Addiction: Empowerment, Connection, and the Recovery Journey


Today, in this place where people struggle with drug addiction, I wish to embrace each and every one of you, who are the flesh of Christ, and to ask God to renew your journey, and also mine, with purpose and steadfast hope.

To embrace — we all have to learn to embrace the one in need, as St. Francis did.

-Pope Francis

A young man was diagnosed as schizophrenic at the age of 14. He shortly thereafter developed an addiction to heroin. He had been in and out of hospitals every few months until age 22. I initially encountered him at age 22. He was severely depressed, heard voices, and was in immense distress. Within days of my first encounter with him, he had an intentional overdose after a significant familial conflict. He was revived with Narcan and became belligerent with the paramedics and refused to go to the emergency room.

Deeply concerned and seeking to build a trust I offered to take him to the ER myself. He agreed and I sat with him for about 7 hours. In this time the medical staff initially directed all questions to me though he sat right next to me. I told the medical staff that he was not invisible and they could simply speak to him. He later patted me on the back and told me that no one in his life would ever have spent the time I did with him.

He asked me why I did such a thing. I told him it was simply what needed to happen. From that, we forged a bond where he became more open and voluntarily requested to see me. He told me he enjoyed my humour and appreciated that I was willing to listen without judgment. He had never discussed his voice hearing with anyone before and he began to share this experience with me. I saw his strengths in spite of his struggle. I saw him as a fellow human being deserving of respect and dignity just like anyone else.

Those With Addiction Are Neighbors

We must understand that people who struggle with addiction are our neighbors, siblings, friends, and fellow human beings. Addiction is not a crime. And often when an unfortunate criminal act is committed by one struggling with addiction the intent is not to harm other people but is focused solely on being able to find the means to continue the addictive behavior.

We lock these people away at great cost and there are those who profit of such suffering. We give fines to those probably most not able to pay them. We ask these people to become ‘productive citizens’ but erect many barriers for them, dehumanize them, and disconnect from them by cruel forms of stigma. We must focus on their true nature, help them to triumph over the tragic, to believe in themselves. Confrontation and disconnection will never be a solution. We must be patient and invest our energy into the means by which we not only save lives but transform lives by giving opportunity and dignity.

Often addiction is a result of persons enduring oppressive conditions, a crisis of meaning and purpose, a signal of discontent and unhappiness. It can often be connected to confusion over identity when one was told what to do, what to think, and what to be. A focus on self becomes a mechanism of survival. What might society be like where there is no longer a fear of life and the desire to escape and be numb? What might society be like where life is embraced and persons can actually be free to be persons?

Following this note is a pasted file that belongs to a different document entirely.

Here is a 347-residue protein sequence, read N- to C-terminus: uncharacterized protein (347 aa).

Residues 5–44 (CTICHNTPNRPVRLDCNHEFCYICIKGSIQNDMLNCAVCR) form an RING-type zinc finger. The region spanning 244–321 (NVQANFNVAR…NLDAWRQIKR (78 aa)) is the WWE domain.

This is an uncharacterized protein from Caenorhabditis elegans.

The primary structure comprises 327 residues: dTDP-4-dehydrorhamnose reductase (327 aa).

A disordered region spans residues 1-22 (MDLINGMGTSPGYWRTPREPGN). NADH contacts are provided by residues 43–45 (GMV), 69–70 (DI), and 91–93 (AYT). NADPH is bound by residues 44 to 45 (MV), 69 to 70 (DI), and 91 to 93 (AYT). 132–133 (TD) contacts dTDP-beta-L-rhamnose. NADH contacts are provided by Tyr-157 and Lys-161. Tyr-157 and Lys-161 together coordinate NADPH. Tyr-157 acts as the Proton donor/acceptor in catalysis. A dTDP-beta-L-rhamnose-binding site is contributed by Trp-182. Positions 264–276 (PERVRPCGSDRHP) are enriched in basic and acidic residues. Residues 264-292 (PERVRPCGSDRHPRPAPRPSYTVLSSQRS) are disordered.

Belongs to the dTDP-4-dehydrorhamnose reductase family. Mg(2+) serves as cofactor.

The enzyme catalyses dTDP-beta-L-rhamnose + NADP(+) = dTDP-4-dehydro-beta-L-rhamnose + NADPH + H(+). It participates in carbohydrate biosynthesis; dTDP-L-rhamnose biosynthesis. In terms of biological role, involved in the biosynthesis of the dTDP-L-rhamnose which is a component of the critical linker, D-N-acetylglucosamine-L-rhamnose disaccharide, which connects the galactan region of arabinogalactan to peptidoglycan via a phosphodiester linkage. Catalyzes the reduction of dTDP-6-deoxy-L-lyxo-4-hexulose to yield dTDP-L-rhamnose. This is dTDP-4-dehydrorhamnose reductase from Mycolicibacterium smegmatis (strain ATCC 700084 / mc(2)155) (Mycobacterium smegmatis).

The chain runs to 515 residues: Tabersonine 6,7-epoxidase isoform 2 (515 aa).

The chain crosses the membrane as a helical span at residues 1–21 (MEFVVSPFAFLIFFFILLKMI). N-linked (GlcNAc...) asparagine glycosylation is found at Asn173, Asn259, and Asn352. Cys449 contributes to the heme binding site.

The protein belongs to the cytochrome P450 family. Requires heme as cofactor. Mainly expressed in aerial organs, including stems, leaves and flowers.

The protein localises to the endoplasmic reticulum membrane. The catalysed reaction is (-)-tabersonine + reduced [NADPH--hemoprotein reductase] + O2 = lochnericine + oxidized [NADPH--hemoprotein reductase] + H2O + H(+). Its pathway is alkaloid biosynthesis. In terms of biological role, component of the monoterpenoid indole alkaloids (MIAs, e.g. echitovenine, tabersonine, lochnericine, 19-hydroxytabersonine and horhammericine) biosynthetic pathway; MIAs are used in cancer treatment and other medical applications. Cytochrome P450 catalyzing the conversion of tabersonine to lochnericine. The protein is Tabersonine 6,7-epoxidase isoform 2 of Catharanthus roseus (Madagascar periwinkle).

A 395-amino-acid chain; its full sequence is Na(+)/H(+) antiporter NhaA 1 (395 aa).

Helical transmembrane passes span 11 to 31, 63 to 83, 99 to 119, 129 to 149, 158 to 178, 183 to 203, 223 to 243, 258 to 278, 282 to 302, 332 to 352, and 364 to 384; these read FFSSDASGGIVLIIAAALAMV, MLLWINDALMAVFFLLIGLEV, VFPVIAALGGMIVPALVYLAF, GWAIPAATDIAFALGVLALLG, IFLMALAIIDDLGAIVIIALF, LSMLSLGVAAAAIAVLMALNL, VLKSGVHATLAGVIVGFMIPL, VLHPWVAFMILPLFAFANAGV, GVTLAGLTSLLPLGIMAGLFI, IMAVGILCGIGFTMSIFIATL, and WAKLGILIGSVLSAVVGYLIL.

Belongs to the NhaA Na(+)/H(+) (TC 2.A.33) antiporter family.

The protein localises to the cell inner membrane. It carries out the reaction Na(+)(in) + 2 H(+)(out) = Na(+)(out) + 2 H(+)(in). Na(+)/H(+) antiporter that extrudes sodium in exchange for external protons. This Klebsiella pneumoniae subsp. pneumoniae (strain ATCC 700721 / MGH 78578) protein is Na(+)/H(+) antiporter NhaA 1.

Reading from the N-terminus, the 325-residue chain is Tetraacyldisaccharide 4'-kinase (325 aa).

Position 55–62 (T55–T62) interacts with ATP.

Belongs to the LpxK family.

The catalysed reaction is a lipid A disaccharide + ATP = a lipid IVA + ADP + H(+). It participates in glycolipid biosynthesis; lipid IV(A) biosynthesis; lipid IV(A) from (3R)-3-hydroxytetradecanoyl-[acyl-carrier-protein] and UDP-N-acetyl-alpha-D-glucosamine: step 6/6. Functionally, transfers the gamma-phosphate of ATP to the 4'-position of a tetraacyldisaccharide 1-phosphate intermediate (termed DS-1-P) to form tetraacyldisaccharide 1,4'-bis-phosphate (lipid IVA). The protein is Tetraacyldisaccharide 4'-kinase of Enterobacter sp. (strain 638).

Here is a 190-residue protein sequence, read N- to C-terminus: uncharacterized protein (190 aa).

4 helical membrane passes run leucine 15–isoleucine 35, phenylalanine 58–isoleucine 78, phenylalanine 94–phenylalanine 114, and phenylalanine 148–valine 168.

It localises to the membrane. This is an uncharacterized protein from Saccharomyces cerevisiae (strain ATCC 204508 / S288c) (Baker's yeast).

An Inner Struggle For Meaning

Addiction would be better called that inner struggle for meaning and purpose which has been lost through oppressive conditions. Many focus on substances as what one may use to fill a void. But there are many forms of addiction and it can be argued that every person is addicted to varying degrees as we all seek distraction and brief moments of relief from what is challenging. For some, they find that initial period of relief and despite all the trials and tribulations to arise, continue to grasp for that initial euphoria. There becomes an attachment which leads to suffering that is difficult to break through. There arises that greater pain in an attempt to avoid pain. Our society rather than address the oppression and the pain and create deeper purpose instead punishes, shames, and erects barriers where the person is more oppressed, more downtrodden, deeper into despair and devoid of purpose.

Our Society

Our society has provided the fuel for what we term addiction and government policy is never proactive but minimally addresses the aftermath of hurt and destroyed lives. The ones labelled as addicts are often our sensitive souls, our creatives, our idealists who become brokenhearted and disillusioned. When substances are involved we will blame the substance alone for their change of personality and character forgetting that the dynamics around the person before. What we term addiction can only be healed when we look beyond just seeing an addicted individual to seeing our common humanity and when we can connect and restore a true sense of community.

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4 thoughts on “Addiction: Empowerment, Connection, and the Recovery Journey”

  1. Pingback: SVNDAY EDITION – Big Pulpit

  2. A prefect combination of insight and empathy. I was truly touched by your words. Here’s my question: How do you deal with people who will take those beautiful words and accuse you of simply idealizing your experience as a way of speaking to the issue of struggle in light of our Christian faith? I think people sometimes judge my words as overly pollyannish or lofty for the sake of loftiness. For me, I think that what writers are called to do is help people take off their sunglasses and see the light of Christ shining brightly behind the harsh realities of fallen humanity. I wish more people were empaths, taking the time to soak in others’ emotional overflow in order to lend them strength and call them to recovery and restoration. Great article!

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